|Christ and Culture Revisited by D.A. Carson|
good analysis and critiques, lacking a clear prescription
Christ and Culture Revisited is rigorous and academic, dealing with complex philosophies and cultural analysis across a wide spectrum. Carson deals with a wide range of relevant literature, and this is a thorough, if somewhat difficult book to read.
He takes his springboard from Niebuhr’s Christ and Culture, and his famous five part paradigm for understanding how Christians relate to their surrounding cultures. Carson is convinced “that the famous Niebuhr typology, as useful as it may be for some purposes, drives us toward mutually exclusive choices we should not be making.” (vi) This is because some of Niehbur’s categories are “too broad, if one is trying to limit oneself to the forms of confessional Christianity that explicitly and self-consciously try to live under the authority of Scipture.” (10) The deeper problem is that Niehbur presents the Bible as offering “a number of discrete paradigms,” (41) that is, different options to choose from depending on who you are and where you live. The Bible, however, is a unity, and “we should be attempting a holistic grasp of the relations between Christ and culture, fully aware, as we make our attempt, that peculiar circumstances may call us to emphasize some elements in one situation, and other elements in another situation.” (43) Carson then sketches out the main points of a unified Biblical Theology, emphasizing that a correct view must take all into account, not pick and choose.
He deals specifically with post-modernism, and the post-modern view of cultures, especially “perspectivalism,” agreeing that there are only two kinds of people on the world, those who acknowledge their perspectivalism and those who don’t.
He deals with more “church/state” related issues in the chapters on “Secularism, Democracy, Freedom and Power,” and the longest chapter on “Church and State.” He concludes with an analysis of several different options being proposed today, and subjects them to his analysis.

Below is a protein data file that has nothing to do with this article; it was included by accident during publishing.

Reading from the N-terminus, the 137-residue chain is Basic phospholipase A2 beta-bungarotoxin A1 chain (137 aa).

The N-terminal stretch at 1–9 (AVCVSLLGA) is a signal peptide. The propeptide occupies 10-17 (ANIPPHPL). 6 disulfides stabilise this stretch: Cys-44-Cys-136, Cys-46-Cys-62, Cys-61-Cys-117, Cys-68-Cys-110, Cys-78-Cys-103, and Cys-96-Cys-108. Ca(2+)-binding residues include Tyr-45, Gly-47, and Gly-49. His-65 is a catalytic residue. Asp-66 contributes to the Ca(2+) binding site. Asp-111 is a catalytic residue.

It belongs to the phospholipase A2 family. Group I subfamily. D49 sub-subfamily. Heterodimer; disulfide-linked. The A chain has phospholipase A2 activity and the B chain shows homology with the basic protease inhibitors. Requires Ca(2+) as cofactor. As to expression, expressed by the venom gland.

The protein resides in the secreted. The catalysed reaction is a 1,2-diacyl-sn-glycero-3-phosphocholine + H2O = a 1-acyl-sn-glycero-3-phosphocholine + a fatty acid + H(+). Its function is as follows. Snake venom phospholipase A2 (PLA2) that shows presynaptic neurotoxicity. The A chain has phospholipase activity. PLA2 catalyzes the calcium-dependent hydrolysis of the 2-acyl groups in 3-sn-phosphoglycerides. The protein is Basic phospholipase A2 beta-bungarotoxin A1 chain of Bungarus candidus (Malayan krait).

I found that most of the book was a thorough, detailed way of saying “it’s complicated,” and trying to demonstrate that a Christian view of culture can and must be incredibly nuanced. This is sometimes in criticism of too sweeping of a view (Niebuhr’s) or in defense from post-modernism’s claims that we are not sophisticated enough. Although he does offer his sketch of Biblical Theology as the template for a unified view of how to relate to culture, I walked away from this book thinking “okay, it’s nuanced and complicated,” but without a very clear idea of exactly how to engage.
Carson says in the preface :”The release of this book in paperback format coincides with the publication of The Intolerance of Tolerance. I envisaged the two books together from the beginning. In many ways the Intolerance volume builds its argument on the assumption of many positions defended in the book you hold in your hand: it won’t hurt to read the two together, the first one to establish a framework for thinking faithfully about Christ and culture, the second one to tease out practical implications along one exceedingly sensitive axis.” (vii)
Perhaps my feeling of something lacking is due to this, and I just need to read Intolerance to finish the picture. I do recommend this book as a very challenging read, forcing one to think deeply about philosophy, culture, and the Bible.